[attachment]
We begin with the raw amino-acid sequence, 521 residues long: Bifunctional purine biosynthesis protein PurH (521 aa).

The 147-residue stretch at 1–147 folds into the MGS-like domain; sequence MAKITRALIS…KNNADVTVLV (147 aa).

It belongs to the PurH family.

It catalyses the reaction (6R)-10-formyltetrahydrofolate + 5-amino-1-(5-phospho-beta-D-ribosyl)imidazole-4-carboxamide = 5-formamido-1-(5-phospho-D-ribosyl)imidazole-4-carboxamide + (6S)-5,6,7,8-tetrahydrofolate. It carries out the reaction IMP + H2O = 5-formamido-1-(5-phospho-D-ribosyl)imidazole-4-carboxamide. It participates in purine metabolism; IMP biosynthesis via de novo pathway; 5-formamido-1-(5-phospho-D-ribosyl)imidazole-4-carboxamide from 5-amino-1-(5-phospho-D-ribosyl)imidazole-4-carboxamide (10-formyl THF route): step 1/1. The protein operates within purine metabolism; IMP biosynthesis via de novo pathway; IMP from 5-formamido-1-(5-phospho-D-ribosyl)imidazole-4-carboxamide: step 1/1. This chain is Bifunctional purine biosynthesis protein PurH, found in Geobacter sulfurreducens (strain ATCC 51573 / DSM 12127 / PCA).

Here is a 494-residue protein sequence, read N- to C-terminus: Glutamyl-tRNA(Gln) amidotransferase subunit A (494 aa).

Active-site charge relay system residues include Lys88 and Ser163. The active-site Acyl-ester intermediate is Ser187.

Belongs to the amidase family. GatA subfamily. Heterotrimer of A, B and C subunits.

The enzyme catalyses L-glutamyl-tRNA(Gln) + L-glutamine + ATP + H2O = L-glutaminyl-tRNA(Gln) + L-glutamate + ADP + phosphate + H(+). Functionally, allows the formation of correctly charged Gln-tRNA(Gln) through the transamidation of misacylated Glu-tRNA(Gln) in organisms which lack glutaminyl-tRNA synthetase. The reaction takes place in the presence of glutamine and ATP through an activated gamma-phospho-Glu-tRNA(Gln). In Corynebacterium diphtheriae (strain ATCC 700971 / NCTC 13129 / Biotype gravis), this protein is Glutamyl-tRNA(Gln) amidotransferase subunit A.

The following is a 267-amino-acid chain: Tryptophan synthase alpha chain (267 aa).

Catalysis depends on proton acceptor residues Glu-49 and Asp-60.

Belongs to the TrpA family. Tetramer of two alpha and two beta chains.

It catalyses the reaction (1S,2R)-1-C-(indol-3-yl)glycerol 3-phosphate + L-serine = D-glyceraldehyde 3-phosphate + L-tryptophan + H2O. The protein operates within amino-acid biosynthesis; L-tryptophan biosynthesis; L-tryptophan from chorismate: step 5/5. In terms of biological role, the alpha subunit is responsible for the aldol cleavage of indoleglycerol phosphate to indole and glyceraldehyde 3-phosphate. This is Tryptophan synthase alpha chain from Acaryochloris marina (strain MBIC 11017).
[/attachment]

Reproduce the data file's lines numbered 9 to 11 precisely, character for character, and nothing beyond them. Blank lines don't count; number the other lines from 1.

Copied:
The following is a 267-amino-acid chain: Tryptophan synthase alpha chain (267 aa).

Catalysis depends on proton acceptor residues Glu-49 and Asp-60.

Belongs to the TrpA family. Tetramer of two alpha and two beta chains.